A report written for the US Senate, entitled Love, Marriage and the Baby Carriage, states that 40% of births in America today are born out-of-wedlock. This means that a significant percentage of kids are now being raised in single-parent families and in most instances it means they are without a father.
According to the report, at one point in American history, couples understood the responsibility of raising children. Stats showed that in the 1960s, 43% of couples married if the woman became pregnant.
Today, only 9% are willing to do this.
Some of this is due to the unwillingness of men to take responsibility for what has happened, and the other is women thinking it is fine to raise a child alone.
You add to this percentage the number of children also living in single-parent homes due to divorce or separation and we must ask ourselves what kind of effect is this having on society.
There have been a number of studies over the years that have looked at the impact that single-parent families (either through unwed pregnancy, divorce or separation) have on children and the results are concerning.
They have noticed the potential for increased criminal behavior:
- In 2001, a study conducted by England’s Youth Justice Board found that the chances of children (boys and girls) between the ages of 11 to 16 committing a criminal offense increased by 25% if they came from a single-parent family. [Youth Survey 2001: Research Study Conducted for the Youth Justice Board, Jan-March 2001, www.youth-justice-board.gov.uk]
- Other research came to a similar conclusion. According to a study by England’s Home office the chances of a boy becoming a “persistent” offender increases by 60% if he lived in a single parent family. The study attributed the problem to reduced parental supervision and in most instance no father in the home. [Youth Crime: Findings from the 1998/99 Youth Lifestyles Survey by C. Flood-Page, S. Campbell, V. Harrington and J. Miller: Home Office Research Development and Statistics Directorate, 2000]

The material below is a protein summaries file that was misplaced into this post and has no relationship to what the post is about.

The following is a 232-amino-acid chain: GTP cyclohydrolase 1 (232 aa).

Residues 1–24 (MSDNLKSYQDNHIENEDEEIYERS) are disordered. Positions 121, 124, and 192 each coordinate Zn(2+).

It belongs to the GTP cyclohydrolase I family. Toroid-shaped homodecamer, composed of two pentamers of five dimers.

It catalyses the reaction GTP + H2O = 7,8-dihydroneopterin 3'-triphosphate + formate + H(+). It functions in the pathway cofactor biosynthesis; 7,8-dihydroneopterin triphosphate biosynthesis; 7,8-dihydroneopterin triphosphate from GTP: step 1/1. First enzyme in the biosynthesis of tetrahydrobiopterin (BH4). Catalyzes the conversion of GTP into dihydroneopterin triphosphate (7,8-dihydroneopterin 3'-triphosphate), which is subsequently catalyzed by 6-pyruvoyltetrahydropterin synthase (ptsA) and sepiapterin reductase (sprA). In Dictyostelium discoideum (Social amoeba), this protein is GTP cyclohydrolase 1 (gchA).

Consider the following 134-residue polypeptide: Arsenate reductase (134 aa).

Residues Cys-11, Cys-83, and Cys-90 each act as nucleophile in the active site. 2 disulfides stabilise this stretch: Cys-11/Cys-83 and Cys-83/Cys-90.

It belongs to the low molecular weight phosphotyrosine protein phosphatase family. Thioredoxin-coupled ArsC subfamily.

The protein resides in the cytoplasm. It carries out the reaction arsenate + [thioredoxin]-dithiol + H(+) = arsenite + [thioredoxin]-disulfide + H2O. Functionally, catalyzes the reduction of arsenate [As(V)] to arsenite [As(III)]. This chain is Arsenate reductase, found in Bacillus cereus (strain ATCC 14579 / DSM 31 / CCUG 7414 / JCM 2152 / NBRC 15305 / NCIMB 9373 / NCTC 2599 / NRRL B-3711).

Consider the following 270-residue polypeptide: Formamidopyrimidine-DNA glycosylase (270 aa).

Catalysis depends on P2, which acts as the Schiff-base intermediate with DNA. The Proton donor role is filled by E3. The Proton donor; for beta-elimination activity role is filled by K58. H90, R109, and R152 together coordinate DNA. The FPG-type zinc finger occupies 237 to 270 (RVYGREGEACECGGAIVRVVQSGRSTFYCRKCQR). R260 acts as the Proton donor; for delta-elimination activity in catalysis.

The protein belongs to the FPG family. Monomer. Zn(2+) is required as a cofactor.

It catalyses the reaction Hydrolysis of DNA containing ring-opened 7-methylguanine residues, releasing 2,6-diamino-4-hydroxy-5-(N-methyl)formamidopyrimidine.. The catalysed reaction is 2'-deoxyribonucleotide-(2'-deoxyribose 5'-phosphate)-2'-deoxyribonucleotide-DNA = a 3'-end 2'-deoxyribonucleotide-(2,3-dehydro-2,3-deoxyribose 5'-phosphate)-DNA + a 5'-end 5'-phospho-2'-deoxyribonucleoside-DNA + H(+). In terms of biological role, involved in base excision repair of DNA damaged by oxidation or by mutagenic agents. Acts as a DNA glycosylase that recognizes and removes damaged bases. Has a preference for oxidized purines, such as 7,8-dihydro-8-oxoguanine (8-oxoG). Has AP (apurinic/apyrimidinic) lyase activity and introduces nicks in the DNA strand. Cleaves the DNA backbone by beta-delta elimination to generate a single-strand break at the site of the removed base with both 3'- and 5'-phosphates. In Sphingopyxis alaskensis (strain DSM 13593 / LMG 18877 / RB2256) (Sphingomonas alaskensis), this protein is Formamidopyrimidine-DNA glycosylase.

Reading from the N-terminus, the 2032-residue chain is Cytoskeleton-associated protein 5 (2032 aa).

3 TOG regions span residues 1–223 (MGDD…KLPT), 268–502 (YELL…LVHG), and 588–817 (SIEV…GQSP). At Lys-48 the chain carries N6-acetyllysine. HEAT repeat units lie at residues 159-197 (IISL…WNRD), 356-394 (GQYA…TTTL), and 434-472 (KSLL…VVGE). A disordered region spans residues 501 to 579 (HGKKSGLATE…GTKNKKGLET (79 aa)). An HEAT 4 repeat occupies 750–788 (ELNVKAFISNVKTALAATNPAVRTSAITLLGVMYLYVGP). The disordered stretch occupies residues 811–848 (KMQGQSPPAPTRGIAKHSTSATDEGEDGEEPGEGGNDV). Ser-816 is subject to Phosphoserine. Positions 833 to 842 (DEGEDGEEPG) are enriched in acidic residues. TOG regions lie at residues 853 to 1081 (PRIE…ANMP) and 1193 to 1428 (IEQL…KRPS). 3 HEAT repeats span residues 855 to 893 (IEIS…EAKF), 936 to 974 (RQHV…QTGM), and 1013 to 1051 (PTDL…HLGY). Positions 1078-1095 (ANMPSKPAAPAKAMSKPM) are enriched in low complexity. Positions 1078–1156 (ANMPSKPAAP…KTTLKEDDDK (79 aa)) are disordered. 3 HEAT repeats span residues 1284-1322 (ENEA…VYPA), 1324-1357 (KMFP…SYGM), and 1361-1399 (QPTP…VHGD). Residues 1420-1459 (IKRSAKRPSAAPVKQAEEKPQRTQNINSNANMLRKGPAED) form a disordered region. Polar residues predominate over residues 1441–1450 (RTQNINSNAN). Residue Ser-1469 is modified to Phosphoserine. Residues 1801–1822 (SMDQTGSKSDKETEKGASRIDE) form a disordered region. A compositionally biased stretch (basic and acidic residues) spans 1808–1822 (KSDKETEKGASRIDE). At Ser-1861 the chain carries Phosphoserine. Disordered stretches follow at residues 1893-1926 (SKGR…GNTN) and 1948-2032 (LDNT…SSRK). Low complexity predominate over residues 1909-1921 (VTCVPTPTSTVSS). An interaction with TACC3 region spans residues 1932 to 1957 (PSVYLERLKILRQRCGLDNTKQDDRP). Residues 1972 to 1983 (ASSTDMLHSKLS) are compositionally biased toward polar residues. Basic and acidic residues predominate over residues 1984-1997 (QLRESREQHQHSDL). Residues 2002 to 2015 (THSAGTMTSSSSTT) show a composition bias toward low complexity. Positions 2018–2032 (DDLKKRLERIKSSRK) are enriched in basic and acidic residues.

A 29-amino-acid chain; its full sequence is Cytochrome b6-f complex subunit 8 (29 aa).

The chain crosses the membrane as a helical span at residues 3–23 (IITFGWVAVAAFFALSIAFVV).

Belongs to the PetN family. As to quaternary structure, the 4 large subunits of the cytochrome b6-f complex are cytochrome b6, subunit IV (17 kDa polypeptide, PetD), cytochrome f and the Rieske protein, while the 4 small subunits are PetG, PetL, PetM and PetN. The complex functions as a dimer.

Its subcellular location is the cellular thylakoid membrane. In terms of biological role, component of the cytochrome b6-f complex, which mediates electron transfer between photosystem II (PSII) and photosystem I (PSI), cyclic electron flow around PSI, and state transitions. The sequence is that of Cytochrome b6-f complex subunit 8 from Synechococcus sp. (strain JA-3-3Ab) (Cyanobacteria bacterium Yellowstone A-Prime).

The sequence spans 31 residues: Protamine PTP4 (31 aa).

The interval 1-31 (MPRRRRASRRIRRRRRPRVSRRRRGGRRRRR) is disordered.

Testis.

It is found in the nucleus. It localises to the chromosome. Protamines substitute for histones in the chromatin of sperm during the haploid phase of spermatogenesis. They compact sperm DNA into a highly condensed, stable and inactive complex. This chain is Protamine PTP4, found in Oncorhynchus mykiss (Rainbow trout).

In both these studies, they factored out such things as poverty that also contribute to criminal behavior. Once they did this, the researchers concluded that the increases were due to a lack of parental supervision. Raising a family is a two-person job.
My wife and I raised two children and to be honest I have no idea how a single parent could raise kids on their own and still be sane. Yet some have managed to do this successfully, but many have not.
A 2000 English study entitled Teenage Family Life, Life chances, lifestyles and health by Ely, West, Sweeting and Richards, showed other disturbing trends for single-parent families that had the potential to handicap children:
- INCREASED SCHOOL DROPOUT RATES: The chances of a teen dropping out of school by age 16 doubles if they came from a single-parent family. In this instance, the researchers blamed this on the poverty typically associated with single-parent families.
- INCREASED DRUG USAGE: The chances of boys aged 15 using drugs doubled from 10.8% to 22.4% if they came from a single-parent home. For girls the same age, there was a 25% increase (6.5% to 8.2%) and by age 18 the difference increased by 70% from 19.6% to 33.3%. The difference between the sexes may be due to the father is often the missing figure and that would have a larger impact on boys. Once all factors were considered, the study concluded that a teens chances of using drugs increased by 50% if they came from a single-parent homes.
What happens when these handicapped children start having their own kids?
I know it is popular today to mock old-fashioned values such as marriage, but God instituted the two-parent family as the blue print for a successful country. If you want to breakdown a society, one of the best ways of doing this is by destroying its foundation — the family unit.
More in this series:
- Studies reveal the negative impact of divorce on children
- Impact of divorce on teens
- The impact of divorce on adult children
- 40 percent of US pregnancies out-of-wedlock ‘shotgun’ marriages have plummeted: Report
- How we ended up with 40 percent of children born out-of-wedlock: Institute of Family Studies